Characteristics of hepatitis C virus resistance in an international cohort after a decade of direct-acting antivirals

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    Efficacy of Retreatment After Failed Direct-acting Antiviral Therapy in Patients With HCV Genotype 1-3 Infections

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    An analysis and reconstruction of transitive nominalization in Ch’olan languages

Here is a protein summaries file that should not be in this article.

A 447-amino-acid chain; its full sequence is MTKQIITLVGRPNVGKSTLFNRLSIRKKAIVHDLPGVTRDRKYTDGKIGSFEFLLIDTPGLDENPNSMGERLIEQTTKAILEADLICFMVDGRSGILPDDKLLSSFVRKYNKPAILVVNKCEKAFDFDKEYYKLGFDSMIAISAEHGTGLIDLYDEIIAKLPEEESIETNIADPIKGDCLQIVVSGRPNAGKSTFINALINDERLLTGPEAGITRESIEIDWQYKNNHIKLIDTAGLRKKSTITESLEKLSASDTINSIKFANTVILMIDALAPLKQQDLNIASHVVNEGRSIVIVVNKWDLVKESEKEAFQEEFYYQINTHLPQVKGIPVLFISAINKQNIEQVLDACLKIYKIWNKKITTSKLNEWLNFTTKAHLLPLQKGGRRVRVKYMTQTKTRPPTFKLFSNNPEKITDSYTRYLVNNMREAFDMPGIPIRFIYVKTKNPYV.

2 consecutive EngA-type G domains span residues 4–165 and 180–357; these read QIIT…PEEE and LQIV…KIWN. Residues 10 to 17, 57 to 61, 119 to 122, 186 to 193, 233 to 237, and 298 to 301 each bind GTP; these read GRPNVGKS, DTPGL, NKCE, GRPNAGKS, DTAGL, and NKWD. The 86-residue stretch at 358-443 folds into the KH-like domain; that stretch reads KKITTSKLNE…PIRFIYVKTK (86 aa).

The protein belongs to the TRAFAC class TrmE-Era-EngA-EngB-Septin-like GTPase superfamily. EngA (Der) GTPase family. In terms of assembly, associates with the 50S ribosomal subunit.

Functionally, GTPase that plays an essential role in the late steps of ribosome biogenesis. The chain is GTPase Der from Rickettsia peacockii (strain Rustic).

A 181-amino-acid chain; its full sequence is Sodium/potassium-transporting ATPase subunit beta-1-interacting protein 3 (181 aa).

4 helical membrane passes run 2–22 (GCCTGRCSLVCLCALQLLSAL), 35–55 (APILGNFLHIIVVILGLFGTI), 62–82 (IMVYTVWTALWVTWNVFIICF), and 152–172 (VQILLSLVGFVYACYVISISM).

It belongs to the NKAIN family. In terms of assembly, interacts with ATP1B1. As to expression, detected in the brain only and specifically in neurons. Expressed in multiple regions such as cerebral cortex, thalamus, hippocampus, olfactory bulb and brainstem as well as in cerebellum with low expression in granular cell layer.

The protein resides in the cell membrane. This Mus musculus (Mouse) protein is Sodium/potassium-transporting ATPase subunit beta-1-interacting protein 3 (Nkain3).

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    This paper reconstructs the transitive nominalizing suffix *-yaj (IPA */-jax/) in the Ch’olan branch of Mayan languages. I consider data from modern Chol, Chontal, and Ch’orti’ as well as colonial Ch’olti’ to reconstruct the phonological form and syntactic function of this morpheme. This suffix has been called nominalizing antipassive (e.g., Robertson et al. 2010:186-7), although it does not eliminate the object in all cases. Rather, I analyze it as a more general valency-reducing suffix. Each of the languages has undergone small phonological changes, and all of them allow truncation of the suffix to -aj in certain phonological contexts and in fast speech. This paper argues that the glide is underlying, rather than epenthetic, and that the final consonant reconstructs to the velar fricative /x/ rather than the glottal /h/. It also considers the distribution of these nominalizations in each of the languages, and the additional morphology that can appear on them. In particular, there has been a shift between colonial Ch’olti’ and modern Ch’orti’ in the preferred method for marking the thematic roles of the nominalized verb. Ch’olti’ requires a prepositional phrase to reference the patient or stimulus of the verb if it has been derived into an agentive, while Ch’orti’ uses the Set A possessor for the same function. When there is no agentive prefix in Ch'olti', the Set A proclitic can appear before the nominalization, as in Ch’orti’. Chol and Chontal use the *-yaj suffix very similarly to each other. Although there is some debate about the role of nominalizations in split-ergative languages like these, these particular forms act as syntactic nouns, taking nominal morphology including possessors and being incorporated into verbs like any other noun. Further fieldwork on the distribution of the allomorphs in these languages would be particularly useful, as would a closer study focused on the syntactic distributionLinguistic